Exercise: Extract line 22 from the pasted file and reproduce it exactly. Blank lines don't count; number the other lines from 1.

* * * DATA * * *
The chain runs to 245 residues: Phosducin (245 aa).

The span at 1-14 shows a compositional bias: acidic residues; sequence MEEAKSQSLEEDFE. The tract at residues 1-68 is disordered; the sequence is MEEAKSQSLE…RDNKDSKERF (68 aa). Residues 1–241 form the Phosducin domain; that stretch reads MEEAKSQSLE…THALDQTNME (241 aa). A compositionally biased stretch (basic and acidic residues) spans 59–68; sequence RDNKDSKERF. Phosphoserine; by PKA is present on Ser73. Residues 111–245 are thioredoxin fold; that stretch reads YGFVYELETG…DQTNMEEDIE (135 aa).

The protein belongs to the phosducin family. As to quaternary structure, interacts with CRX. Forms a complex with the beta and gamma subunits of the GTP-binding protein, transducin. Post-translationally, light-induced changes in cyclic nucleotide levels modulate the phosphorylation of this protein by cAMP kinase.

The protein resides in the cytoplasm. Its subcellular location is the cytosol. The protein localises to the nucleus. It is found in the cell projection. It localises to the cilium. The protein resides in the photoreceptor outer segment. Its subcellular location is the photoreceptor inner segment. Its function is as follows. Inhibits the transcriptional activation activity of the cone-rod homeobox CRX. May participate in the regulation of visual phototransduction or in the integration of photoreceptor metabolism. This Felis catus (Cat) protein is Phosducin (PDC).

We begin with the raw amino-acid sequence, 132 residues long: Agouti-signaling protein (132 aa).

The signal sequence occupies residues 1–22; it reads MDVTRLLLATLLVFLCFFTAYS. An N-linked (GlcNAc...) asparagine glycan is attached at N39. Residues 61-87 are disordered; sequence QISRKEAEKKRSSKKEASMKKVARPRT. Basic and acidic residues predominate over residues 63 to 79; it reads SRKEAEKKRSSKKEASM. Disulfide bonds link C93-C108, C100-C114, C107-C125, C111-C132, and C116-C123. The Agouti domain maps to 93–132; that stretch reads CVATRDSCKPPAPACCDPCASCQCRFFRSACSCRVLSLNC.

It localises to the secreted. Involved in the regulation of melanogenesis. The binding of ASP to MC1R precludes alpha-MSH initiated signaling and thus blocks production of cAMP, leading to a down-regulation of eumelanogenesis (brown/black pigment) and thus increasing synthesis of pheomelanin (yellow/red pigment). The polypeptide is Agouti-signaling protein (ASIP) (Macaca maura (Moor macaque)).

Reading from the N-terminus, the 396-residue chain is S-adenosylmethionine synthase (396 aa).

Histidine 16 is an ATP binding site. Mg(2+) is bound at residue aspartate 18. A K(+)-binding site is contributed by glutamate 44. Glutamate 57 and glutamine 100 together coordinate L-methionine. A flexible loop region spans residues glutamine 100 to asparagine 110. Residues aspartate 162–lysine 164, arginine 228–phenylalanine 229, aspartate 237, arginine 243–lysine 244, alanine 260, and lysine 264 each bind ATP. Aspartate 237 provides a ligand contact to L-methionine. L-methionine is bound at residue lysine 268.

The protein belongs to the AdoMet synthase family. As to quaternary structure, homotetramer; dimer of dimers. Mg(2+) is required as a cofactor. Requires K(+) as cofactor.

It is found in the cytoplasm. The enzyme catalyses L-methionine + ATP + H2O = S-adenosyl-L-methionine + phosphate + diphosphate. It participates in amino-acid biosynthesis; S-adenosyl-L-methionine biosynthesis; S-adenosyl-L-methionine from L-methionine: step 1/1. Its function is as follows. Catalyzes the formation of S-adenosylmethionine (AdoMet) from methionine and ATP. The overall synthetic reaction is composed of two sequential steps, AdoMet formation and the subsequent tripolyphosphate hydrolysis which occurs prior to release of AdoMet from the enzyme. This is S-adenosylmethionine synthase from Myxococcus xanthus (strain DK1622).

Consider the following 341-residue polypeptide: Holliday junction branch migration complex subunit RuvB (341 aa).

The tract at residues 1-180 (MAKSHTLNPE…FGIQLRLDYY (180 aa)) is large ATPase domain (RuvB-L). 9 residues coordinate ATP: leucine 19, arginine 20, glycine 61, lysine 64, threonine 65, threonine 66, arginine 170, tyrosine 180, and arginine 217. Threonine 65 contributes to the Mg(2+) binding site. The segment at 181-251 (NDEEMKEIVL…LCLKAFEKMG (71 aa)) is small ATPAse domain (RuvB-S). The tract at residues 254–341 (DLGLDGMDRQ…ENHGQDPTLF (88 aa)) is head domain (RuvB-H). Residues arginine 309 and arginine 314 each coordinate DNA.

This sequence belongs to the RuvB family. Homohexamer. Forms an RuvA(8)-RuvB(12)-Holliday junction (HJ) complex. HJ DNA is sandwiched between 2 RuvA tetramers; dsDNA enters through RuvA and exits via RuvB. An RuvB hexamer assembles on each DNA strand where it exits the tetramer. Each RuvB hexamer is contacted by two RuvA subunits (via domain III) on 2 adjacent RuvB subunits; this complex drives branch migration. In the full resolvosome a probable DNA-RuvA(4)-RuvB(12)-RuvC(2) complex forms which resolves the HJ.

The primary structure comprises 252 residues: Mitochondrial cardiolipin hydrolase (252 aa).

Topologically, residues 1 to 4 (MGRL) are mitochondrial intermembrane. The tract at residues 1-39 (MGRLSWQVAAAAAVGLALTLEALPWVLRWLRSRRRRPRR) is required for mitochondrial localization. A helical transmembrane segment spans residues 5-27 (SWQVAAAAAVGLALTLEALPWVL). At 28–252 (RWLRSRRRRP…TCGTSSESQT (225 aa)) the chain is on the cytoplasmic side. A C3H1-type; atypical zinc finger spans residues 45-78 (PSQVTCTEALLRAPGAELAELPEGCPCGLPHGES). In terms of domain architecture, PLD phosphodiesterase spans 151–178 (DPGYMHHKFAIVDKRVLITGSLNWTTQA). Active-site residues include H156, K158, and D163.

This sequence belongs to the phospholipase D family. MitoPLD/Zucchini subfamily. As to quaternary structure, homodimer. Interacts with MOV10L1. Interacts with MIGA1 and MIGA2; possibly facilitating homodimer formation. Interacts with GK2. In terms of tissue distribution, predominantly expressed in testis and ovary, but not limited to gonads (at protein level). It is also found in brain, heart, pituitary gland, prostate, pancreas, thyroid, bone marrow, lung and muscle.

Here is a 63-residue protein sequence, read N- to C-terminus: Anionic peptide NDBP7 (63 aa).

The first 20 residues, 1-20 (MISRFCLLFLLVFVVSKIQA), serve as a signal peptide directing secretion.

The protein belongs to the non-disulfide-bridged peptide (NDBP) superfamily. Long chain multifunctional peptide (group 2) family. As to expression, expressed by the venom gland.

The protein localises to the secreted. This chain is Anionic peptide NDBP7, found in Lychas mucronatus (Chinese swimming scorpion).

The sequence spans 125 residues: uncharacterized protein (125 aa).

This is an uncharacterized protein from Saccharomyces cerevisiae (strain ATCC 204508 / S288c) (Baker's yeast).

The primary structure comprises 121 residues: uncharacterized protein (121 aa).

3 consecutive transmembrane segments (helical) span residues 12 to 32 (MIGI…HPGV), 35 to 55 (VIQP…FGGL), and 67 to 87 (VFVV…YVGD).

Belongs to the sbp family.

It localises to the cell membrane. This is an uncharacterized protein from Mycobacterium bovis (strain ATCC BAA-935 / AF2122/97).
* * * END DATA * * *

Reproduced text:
The sequence spans 125 residues: uncharacterized protein (125 aa).